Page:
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Behind the Box Score: Danny Salazar's struggles

The home run ball came back to haunt Danny Salazar as he gave up a career-high four home runs in his third consecutive start lasting five or fewer innings.

CLEVELAND – An unusual tentativeness to throw the fastball is a concern for Danny Salazar and the injury-riddled front end of the Indians starting rotation.

Entering play on Tuesday, the right-handed hurler had a 55.0% (94.9-mph) usage rate on his fastball, a mark well below his 69.1% career average. He also is mixing in his changeup at a 33.8% (86.5-mph) clip, a mark well above his 19.5% career average.

This drastic change in pitch selection may have something to do with Salazar’s inability to locate his bread-and-butter offering as shown by his career-high four solo home runs allowed in a 6-4 defeat to the Tampa Bay Rays on Tuesday night at Progressive Field.

Corey Dickerson (twice), Colby Rasmus and Derek Norris leveled the quartet of bombs over the outfield wall, three of which were deemed “barreled balls” by Baseball Savant.

To go along with his strange line – 5+ IP, 6 H, 5 R/ER, 2 BB, 9 K – Salazar maintained a similar usage rate of both his fastball and changeup, proving his unwillingness to throw the pitch he has always trusted throughout his 2.162 years of MLB service time.

Confidence appears to be an issue…

“When you’re on the mound, you need to have confidence in your stuff,” said Salazar after his outing. “When they start hitting it, that’s when I’m losing that confidence in myself or my stuff. I think that might be why I’m struggling right now a little bit.”

His tendency to lean on the changeup and avoid the fastball was evident once more as it spelled the end to the Tribe's two-game winning streak.

Four-seam/two-seam fastballs (49/90 pitches, 54.4% usage, 5 swinging strikes, 3 called strikes, 8 batted balls in play)

*Average velocity: 95.5-mph

*Minimum velocity: 93.8-mph

*Maximum velocity: 97.3-mph

*Average exit velocity: 86.2-mph

*Minimum exit velocity: 72.8-mph

*Maximum exit velocity: 106.9-mph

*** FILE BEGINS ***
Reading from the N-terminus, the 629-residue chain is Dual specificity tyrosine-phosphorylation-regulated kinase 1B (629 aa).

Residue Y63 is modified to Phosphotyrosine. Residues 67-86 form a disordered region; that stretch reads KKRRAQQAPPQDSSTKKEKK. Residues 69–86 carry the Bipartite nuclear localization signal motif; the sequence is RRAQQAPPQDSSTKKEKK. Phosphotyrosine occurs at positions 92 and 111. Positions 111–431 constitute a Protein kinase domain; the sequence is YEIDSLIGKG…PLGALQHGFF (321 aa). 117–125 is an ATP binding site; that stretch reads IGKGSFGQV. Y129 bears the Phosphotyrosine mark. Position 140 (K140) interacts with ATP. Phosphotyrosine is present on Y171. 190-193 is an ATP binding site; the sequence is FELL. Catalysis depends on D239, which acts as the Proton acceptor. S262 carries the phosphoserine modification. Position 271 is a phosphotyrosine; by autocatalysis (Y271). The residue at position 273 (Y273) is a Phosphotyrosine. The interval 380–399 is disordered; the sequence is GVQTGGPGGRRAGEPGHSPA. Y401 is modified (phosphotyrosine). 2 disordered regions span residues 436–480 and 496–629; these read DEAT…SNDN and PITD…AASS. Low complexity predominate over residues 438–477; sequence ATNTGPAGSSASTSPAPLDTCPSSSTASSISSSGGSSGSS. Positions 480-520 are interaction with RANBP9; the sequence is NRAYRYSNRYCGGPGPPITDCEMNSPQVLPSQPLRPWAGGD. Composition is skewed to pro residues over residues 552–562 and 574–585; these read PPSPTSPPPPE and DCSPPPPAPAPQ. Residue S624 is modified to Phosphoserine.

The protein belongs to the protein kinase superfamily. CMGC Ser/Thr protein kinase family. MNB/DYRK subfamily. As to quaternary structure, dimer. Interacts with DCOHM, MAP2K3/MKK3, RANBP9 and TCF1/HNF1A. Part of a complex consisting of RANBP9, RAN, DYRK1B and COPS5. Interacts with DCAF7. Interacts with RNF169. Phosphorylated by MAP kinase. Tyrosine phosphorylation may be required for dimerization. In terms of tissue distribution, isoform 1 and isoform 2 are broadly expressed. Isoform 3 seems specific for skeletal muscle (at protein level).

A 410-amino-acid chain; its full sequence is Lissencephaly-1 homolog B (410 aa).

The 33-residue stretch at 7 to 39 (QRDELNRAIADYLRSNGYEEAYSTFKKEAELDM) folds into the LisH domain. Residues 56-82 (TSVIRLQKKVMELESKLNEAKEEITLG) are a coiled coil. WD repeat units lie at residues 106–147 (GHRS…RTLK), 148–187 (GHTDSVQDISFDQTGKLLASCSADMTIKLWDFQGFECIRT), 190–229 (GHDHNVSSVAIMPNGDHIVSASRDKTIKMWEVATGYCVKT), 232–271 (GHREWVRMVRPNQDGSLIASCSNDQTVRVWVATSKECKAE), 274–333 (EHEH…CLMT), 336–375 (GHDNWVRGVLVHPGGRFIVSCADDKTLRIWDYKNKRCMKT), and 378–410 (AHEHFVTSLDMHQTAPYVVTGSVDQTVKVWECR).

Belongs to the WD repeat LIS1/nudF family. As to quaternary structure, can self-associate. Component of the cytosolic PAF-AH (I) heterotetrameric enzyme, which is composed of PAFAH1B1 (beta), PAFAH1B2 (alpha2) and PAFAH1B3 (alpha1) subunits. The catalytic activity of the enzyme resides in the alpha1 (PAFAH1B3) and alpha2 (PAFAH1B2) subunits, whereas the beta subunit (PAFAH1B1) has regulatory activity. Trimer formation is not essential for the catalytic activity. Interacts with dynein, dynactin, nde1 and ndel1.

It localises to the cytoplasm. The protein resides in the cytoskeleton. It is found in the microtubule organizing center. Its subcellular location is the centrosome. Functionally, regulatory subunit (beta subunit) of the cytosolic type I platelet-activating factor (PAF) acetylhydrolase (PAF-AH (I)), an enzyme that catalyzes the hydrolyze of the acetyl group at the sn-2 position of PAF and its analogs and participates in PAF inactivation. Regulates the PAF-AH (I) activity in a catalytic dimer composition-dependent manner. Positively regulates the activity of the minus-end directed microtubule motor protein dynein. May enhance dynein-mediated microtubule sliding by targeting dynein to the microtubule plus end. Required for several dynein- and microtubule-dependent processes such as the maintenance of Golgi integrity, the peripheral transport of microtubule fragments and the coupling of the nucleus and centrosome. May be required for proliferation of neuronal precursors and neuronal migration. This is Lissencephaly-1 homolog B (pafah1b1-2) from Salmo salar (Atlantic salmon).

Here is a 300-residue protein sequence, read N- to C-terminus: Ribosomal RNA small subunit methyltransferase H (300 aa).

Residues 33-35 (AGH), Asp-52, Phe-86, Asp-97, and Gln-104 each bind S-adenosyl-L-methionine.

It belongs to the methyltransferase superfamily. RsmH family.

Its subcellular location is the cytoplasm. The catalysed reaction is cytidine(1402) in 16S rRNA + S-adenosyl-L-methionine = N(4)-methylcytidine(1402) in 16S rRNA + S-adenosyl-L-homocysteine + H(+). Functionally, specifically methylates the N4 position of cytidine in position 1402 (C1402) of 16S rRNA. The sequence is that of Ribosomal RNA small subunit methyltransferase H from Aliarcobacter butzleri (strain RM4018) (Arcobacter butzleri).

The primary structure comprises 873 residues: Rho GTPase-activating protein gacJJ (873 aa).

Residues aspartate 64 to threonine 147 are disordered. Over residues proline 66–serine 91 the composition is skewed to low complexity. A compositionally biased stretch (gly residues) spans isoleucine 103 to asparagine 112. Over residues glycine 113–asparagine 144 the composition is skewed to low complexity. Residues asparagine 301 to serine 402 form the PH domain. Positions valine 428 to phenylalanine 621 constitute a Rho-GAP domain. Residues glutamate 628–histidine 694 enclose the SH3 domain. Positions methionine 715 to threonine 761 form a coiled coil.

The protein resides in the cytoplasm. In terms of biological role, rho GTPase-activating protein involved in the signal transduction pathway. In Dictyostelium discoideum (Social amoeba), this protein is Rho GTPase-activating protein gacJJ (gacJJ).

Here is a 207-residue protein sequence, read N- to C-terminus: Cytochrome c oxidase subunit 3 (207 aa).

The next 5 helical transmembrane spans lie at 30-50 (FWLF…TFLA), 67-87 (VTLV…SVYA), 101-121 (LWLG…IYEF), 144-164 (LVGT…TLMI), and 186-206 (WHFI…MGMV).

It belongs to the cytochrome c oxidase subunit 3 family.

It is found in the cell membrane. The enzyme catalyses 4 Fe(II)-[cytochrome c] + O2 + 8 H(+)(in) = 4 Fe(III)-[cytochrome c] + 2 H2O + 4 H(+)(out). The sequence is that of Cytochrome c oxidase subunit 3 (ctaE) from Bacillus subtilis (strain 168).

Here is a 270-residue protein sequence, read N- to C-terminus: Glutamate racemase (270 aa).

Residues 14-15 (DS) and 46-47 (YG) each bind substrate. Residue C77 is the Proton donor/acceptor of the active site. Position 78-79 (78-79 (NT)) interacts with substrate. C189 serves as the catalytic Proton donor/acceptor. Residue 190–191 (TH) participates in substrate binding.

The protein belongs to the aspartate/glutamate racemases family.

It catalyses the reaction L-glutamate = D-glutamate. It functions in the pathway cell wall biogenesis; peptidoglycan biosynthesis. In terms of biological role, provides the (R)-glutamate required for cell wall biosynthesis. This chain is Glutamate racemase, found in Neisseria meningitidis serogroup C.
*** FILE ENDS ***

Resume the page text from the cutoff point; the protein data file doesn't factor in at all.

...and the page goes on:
*Based on sample size of 39 four-seam fastballs (43.2% usage)

Changeup (25/90 pitches, 27.8% usage, 7 swinging strikes, 1 called strike, 2 batted balls in play)

Average velocity: 86.6-mph

Minimum velocity: 84.7-mph

Maximum velocity: 88.3-mph

Average exit velocity: 58.5-mph

Minimum exit velocity: 40.7-mph

Maximum exit velocity: 88.8-mph

Based on pitch selection alone, it is reasonable to conclude that Salazar is utilizing his secondary offerings more often than ever before.

Why is this the case?

Salazar had a career-high 15.2% home run to fly ball rate coming into the game, meaning that the ball is travelling at much higher distances when it is lifted in the air. With four home runs vs. one flyout recorded on Tuesday's stat line, this percentage is only going to climb once Fangraphs adjusts their database.

His spray chart simply could not keep anything in the ballpark…

Even though Salazar escaped the first inning without any damage, he relapsed into the location mistakes he has been making all season long in the second, third and fifth frames.

A healthy balance of pitch efficiency and location is necessary if Salazar wants to regain the dominant form that saw him go 5-0 with a 1.91 ERA in five starts last June.

John Alfes has covered the Indians for IBI since August of 2016. Follow him on Twitter @JohnAlfes for breaking news and in-depth coverage all season long.

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